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How to Avoid Cardiovascular Disease

Updated: Jan 18

By Michael Furci


Since the middle of the 20th century, the government, doctors, and the media have told Americans to eat less saturated fat, eat less red meat, use vegetable oils, consume more carbs, and take statins and blood pressure medications to lower the incidence of cardiovascular disease. These recommendations couldn’t have been more detrimental to the population’s health. During this time, heart disease went from a relatively rare occurrence to becoming the number one killer; the following statistics will give you an idea of how bad things have gotten.



· Over 126.9 million people, or almost 50 percent of the U.S. adult population, have one or more forms of cardiovascular disease (CVD) (Virani et al., 2021).

· More than 2400 Americans will die of CVD daily, equating to one person every 36 seconds (CDC, 2018).

· Each year approximately 805,000 people in the United States have a heart attack (Fryar, 2012).

· According to a recent market study, the number of cardiac surgical procedures is predicted to increase at approximately 5% per year, reaching over 1.3 million annual procedures in 2026.


It’s safe to say that CVD is an enormous problem, especially considering CVD has been the number one cause of death for over six decades. And as other countries consume the same foods and products as the U.S., diseases like CVD are becoming more prevalent around the world.


Below you’ll find ten things you can do to help prevent CVD. However, before you read on, forget what you learned about decreasing your risk of CVD from conventional (allopathic) medicine, the media, or any other source that touts lowering cholesterol, statins, not eating saturated fat, and increasing your consumption of vegetable oils. Some of my suggestions will be familiar and logical, while others fly in the face of all you’ve heard.




1. Do not Smoke. Smoking is responsible for more than 480,000 preventable deaths annually and remains the number one preventable cause of death in the U.S. (CDC, 2020). There is no safe amount of smoking, and research has demonstrated a substantial decrease in CVD mortality for former smokers compared with continuing smokers. A smoker's average life expectancy is a minimum of 10 years shorter than a nonsmoker's (Jha et al, 2013). If one quits smoking before the age of 40, they reduce their risk of dying from smoking-related disease by about 90% (Jha et al, 2013). If you smoke, quit.


2. Do not become overweight or obese. 41.9 percent of adults 20 years of age and over are obese (CDC, 2022). To say obesity is an epidemic is an understatement. It’s the number two preventable cause of death in the U.S. and has a linear relationship with heart disease risk, meaning the heavier one gets, the higher the risk (West Virginia, n.d.). Obesity has now reached the number one spot for causes of disability (Virani, 2021), making a case for obesity to be classified as a national emergency.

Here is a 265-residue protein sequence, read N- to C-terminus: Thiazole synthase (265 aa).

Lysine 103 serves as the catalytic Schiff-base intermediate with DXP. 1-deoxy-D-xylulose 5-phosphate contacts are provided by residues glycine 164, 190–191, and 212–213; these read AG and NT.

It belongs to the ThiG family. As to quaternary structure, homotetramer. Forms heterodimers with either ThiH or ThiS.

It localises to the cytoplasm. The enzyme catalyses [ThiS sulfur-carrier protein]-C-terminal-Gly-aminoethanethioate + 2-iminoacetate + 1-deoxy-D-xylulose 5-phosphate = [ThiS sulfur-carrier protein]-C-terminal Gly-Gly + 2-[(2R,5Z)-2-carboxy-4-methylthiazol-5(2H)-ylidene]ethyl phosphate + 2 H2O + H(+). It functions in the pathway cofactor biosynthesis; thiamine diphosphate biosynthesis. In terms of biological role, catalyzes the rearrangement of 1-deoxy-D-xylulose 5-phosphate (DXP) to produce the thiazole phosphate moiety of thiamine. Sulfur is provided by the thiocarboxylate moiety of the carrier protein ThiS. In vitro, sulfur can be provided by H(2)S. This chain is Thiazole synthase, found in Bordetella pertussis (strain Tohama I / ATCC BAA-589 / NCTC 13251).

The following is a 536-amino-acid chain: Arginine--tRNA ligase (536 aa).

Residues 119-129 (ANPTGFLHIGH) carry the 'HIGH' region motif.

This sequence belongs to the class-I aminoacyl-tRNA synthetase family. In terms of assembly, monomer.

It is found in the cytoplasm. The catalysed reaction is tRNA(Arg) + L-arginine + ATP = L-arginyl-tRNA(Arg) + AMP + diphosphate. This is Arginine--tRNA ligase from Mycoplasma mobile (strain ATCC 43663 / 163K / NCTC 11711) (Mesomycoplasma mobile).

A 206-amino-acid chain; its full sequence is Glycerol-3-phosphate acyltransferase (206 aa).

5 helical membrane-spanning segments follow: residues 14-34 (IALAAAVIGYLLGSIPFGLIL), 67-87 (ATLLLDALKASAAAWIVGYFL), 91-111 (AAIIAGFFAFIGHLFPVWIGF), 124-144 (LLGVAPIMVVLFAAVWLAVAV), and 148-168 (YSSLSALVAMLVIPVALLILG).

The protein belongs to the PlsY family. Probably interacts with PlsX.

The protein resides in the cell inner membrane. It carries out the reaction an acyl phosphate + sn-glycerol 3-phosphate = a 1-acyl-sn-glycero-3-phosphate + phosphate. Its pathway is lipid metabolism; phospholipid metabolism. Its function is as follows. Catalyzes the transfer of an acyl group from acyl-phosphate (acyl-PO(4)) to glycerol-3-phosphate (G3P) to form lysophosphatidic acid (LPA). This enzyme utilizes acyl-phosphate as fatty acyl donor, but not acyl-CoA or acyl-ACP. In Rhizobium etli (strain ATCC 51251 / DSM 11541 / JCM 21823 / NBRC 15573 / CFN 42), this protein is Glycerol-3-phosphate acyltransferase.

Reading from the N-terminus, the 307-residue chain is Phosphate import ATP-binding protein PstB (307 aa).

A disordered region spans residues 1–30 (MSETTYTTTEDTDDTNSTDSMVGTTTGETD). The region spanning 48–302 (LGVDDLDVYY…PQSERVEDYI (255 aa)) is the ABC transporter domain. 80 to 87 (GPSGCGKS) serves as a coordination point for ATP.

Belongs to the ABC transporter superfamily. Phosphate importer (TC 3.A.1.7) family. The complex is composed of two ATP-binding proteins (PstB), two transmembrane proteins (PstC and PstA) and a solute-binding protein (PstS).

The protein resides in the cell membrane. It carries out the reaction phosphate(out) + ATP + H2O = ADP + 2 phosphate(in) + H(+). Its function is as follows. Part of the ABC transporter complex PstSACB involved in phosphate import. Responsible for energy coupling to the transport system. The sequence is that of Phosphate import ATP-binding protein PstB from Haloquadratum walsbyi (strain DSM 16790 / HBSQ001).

3. Exercise. The relationship between physical fitness and cardiovascular health has long been established. The more fit an individual is the less risk of CVD; if it does develop it tends to occur at a later age (Myers, 2003). Get to a fitness center and get moving.


4. Don’t worry, be happy. Stress in and of itself is not a killer. However, how we handle stress significantly impacts the circulatory system, and it plays a considerable role in the risk of cardiovascular diseases (Esch et al., 2022). One of the best modifications you can make in your life is to learn how to handle stress more appropriately.


5. Don’t consume trans fats. Products that contain vegetable oil, hydrogenated vegetable oil, partially hydrogenated vegetable oil, or shortening listed as one of the ingredients contain trans fat. A government study confirmed that trans fat is directly related to heart disease. Because of that, the Institute of Medicine, a branch of the National Academy of Sciences, declared there is no safe amount of trans fat in the diet. Read food labels and choose where you dine wisely.


6. Increase your consumption of whole natural animal products. The only negative claim that could be made against animal products is they contain saturated fat, and that saturated fat raises cholesterol levels. And for that claim to be negative, one must mistakenly believe higher cholesterol levels are a health risk.



One of the most nutritious foods one can eat.




Anthony Colpo states in “LDL Cholesterol: Bad Cholesterol, or Bad Science”: “The concept that LDL is ‘bad cholesterol’ is a simplistic and scientifically untenable hypothesis. Independent thinking practitioners must look at the readily available evidence for themselves, instead of relying on the continual stream of anti-cholesterol propaganda emanating from ‘health authorities.’ By doing so, they will quickly realize that the LDL hypothesis is aggressively promoted for reasons other than public health.” (8)